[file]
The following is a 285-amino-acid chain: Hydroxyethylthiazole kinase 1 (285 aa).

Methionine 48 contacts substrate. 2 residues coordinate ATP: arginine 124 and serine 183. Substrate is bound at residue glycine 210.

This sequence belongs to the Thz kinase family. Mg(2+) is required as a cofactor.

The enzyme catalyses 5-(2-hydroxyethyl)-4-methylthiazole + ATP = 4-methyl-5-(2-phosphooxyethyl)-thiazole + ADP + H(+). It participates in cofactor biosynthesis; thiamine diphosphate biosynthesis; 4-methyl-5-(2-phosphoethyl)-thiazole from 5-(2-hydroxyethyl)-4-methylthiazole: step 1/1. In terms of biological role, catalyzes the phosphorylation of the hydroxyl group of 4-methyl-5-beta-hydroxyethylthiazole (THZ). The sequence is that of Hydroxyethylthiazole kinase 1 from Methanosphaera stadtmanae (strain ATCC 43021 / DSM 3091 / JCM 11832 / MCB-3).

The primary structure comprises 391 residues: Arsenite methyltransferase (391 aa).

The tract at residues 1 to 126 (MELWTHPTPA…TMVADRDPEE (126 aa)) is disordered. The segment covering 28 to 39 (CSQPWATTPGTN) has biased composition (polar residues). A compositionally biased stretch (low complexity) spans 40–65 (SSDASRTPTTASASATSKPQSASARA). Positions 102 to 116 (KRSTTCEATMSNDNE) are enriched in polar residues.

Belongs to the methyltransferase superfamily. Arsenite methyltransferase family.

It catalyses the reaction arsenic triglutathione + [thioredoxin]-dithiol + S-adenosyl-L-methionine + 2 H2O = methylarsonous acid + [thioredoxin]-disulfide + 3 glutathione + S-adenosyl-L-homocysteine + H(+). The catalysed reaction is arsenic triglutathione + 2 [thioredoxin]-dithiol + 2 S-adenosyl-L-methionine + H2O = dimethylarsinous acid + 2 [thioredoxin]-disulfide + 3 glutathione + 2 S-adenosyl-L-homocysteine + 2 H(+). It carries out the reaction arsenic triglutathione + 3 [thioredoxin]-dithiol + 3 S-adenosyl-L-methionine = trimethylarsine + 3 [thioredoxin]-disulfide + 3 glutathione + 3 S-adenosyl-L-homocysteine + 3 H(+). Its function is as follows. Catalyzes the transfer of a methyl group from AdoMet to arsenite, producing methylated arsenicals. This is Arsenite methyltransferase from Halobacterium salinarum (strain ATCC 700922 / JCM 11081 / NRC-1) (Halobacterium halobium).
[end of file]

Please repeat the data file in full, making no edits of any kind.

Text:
The following is a 285-amino-acid chain: Hydroxyethylthiazole kinase 1 (285 aa).

Methionine 48 contacts substrate. 2 residues coordinate ATP: arginine 124 and serine 183. Substrate is bound at residue glycine 210.

This sequence belongs to the Thz kinase family. Mg(2+) is required as a cofactor.

The enzyme catalyses 5-(2-hydroxyethyl)-4-methylthiazole + ATP = 4-methyl-5-(2-phosphooxyethyl)-thiazole + ADP + H(+). It participates in cofactor biosynthesis; thiamine diphosphate biosynthesis; 4-methyl-5-(2-phosphoethyl)-thiazole from 5-(2-hydroxyethyl)-4-methylthiazole: step 1/1. In terms of biological role, catalyzes the phosphorylation of the hydroxyl group of 4-methyl-5-beta-hydroxyethylthiazole (THZ). The sequence is that of Hydroxyethylthiazole kinase 1 from Methanosphaera stadtmanae (strain ATCC 43021 / DSM 3091 / JCM 11832 / MCB-3).

The primary structure comprises 391 residues: Arsenite methyltransferase (391 aa).

The tract at residues 1 to 126 (MELWTHPTPA…TMVADRDPEE (126 aa)) is disordered. The segment covering 28 to 39 (CSQPWATTPGTN) has biased composition (polar residues). A compositionally biased stretch (low complexity) spans 40–65 (SSDASRTPTTASASATSKPQSASARA). Positions 102 to 116 (KRSTTCEATMSNDNE) are enriched in polar residues.

Belongs to the methyltransferase superfamily. Arsenite methyltransferase family.

It catalyses the reaction arsenic triglutathione + [thioredoxin]-dithiol + S-adenosyl-L-methionine + 2 H2O = methylarsonous acid + [thioredoxin]-disulfide + 3 glutathione + S-adenosyl-L-homocysteine + H(+). The catalysed reaction is arsenic triglutathione + 2 [thioredoxin]-dithiol + 2 S-adenosyl-L-methionine + H2O = dimethylarsinous acid + 2 [thioredoxin]-disulfide + 3 glutathione + 2 S-adenosyl-L-homocysteine + 2 H(+). It carries out the reaction arsenic triglutathione + 3 [thioredoxin]-dithiol + 3 S-adenosyl-L-methionine = trimethylarsine + 3 [thioredoxin]-disulfide + 3 glutathione + 3 S-adenosyl-L-homocysteine + 3 H(+). Its function is as follows. Catalyzes the transfer of a methyl group from AdoMet to arsenite, producing methylated arsenicals. This is Arsenite methyltransferase from Halobacterium salinarum (strain ATCC 700922 / JCM 11081 / NRC-1) (Halobacterium halobium).